October 27, 2013

Frits van Paasschen: Is he America's most-fit CEO?

The CEO of Starwood Hotels & Resorts – best known for brands like Sheraton, Westin, St. Regis and W – exercises six days a week no matter where he is in the world.

By Scott Mayerowitz
The Associated Press

NEW YORK – Frits van Paasschen is standing with his bike on the edge of Central Park. It’s a brisk autumn morning. The city has yet to fully wake but he’s eager to ride.

click image to enlarge

Starwood Hotels CEO Frits van Paasschen, a triathlete, prepares for a ride in New York’s Central Park this month. His passion for health and fitness is reflected in amenities offered at the hotels he runs.

The Associated Press

The CEO of Starwood Hotels & Resorts – best known for brands like Sheraton, Westin, St. Regis and W – exercises six days a week no matter where he is in the world. These are not light workouts. Van Paasschen, 52, just completed his first Ironman triathlon – 2.4 miles of swimming, 112 miles of cycling, and a 26.2-mile run. It took 12 hours and 44 minutes.

Since taking over as CEO in September 2007, van Paasschen – who is vegan – has injected parts of his lifestyle into Starwood’s hotels. He’s changed menus to make them healthier, for instance, and made it easier for road warriors to work out.

Given his penchant for exercise, I suggested a bike ride as a way to learn more about him and the company.

Which brings us to a chilly October morning two weeks ago. Dressed in back spandex biking shorts and cycling jerseys, we head out for laps through the park. I am not a triathlete, so van Paasschen promises to take it easy.

“So have you done this before?” he asks. No. Most of my reporting is stationary. “Yeah, I can’t say I’ve been interviewed on a bike either.”

STARTING YOUNG, STAYING YOUNG

His love of fitness started at age 7 while watching the 1968 Mexico City Summer Olympics on TV.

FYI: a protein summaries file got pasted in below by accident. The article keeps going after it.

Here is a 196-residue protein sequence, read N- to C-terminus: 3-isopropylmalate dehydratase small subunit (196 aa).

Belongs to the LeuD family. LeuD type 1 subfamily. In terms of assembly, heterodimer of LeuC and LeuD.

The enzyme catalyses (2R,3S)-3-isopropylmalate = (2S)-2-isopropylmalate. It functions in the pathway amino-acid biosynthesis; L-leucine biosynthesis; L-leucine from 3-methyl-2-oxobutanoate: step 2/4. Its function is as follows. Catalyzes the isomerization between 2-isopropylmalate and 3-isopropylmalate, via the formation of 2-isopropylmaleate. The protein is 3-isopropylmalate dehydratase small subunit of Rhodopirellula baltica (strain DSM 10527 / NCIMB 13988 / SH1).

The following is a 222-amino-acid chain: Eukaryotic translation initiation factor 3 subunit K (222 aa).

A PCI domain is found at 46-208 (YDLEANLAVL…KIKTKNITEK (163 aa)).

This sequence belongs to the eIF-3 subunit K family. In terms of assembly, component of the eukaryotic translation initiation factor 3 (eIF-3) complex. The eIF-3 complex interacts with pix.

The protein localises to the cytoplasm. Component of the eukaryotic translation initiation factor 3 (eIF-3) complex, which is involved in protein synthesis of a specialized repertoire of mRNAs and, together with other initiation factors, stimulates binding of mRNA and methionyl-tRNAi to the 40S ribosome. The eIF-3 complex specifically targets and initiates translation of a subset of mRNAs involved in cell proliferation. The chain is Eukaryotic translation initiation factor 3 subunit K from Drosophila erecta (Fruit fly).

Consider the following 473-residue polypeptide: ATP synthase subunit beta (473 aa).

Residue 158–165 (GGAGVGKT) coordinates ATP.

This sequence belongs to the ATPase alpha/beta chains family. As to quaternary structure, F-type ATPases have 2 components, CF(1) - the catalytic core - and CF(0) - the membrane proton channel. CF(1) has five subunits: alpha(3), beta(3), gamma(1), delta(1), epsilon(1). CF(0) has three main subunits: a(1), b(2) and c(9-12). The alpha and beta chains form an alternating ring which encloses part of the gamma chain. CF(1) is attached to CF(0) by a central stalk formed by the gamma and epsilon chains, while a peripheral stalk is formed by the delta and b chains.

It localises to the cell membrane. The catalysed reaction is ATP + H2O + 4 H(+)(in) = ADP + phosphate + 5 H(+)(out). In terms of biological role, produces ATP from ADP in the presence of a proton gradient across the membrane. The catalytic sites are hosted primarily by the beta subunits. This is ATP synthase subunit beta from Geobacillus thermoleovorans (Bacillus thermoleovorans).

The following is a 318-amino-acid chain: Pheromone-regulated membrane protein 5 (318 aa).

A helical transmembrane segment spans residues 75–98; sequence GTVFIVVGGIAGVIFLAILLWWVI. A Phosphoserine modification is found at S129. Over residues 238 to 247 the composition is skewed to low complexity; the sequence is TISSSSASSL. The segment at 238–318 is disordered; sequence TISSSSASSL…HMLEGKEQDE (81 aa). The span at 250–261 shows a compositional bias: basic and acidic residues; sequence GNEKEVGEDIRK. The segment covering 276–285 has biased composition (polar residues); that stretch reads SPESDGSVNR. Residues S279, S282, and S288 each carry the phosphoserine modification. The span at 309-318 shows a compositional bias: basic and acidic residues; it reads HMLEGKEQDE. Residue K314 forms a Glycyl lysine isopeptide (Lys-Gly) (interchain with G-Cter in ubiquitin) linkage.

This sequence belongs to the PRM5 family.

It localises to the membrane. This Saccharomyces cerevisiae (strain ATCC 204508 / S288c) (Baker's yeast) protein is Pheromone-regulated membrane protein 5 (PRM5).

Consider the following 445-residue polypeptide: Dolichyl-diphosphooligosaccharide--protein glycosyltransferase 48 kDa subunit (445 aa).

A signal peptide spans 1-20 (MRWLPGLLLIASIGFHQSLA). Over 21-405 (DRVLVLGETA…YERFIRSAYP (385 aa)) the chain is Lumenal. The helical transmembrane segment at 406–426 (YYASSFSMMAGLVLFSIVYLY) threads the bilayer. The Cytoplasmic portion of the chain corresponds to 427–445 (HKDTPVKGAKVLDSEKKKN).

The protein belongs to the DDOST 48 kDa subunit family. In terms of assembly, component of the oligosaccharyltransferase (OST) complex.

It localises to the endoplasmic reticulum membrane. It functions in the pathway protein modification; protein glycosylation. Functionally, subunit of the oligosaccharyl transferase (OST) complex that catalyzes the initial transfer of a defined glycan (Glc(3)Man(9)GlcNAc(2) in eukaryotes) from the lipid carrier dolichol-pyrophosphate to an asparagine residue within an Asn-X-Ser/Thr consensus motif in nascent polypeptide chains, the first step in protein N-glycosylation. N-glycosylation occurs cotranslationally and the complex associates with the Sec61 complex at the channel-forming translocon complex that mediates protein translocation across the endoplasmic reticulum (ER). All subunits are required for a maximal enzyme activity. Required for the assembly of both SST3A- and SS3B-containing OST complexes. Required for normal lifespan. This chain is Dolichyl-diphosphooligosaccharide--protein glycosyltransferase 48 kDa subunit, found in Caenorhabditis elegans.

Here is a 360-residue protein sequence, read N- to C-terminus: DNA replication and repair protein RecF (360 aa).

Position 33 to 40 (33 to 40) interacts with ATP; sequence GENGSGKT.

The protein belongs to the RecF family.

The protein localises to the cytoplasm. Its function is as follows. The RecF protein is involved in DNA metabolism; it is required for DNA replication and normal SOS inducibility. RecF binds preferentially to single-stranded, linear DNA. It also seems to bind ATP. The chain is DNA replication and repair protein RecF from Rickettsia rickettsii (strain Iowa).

“I thought, OK, I’m going to go out and be in the Olympics and I started running,” van Paasschen says. “I realized after a few years there was no way I was going to go to the Olympics, let alone even compete at a high level. But I also just kind of, I just fell in love with doing it.”

Biking came later, when a junior high school gym teacher on Mercer Island, Wash., would take van Paasschen’s class out for long rides at the end of the day.

Starwood guests can see those influences today.

Westin hotels loan guests running shoes and clothing. New menus have been crafted around foods thought to improve well-being and longevity such as green tea, honey, blueberries and kiwis. And the company’s newest brand, Element, offers bicycles.

“The whole idea is that you’ll feel better after your stay,” van Paasschen says as we speed past some joggers. It doesn’t matter that nearly three times as many guests use Sheraton’s free lobby computers than use the hotel gym. It’s important that the gym is available. “It strikes me that more people have the intention of working out than not.”

The number of Starwood hotels has grown 28 percent during van Paasschen’s tenure to 1,150 today and is expected to hit 1,500 by the end of 2018. His company isn’t the largest; Holiday Inn owner InterContinental Hotels Group holds that title with 4,600 properties worldwide. But Starwood is trying to position itself as the biggest luxury hotel group. One of every seven hotels that Starwood has planned is a luxury property.

“People are surprised to hear how fast the luxury segment is growing,” van Paasschen says. “Our three luxury brands – W, Luxury Collection and St. Regis – have essentially doubled their footprint in the last six years, even with the financial crisis.”

Most of that growth is overseas.

Starwood, based in Stamford, Conn., opened 67 new hotels in the past 12 months. Only a third of them were in the United States. The focus for van Paasschen has been on China, the United Arab Emirates, India and Latin America.

(Continued on page 2)

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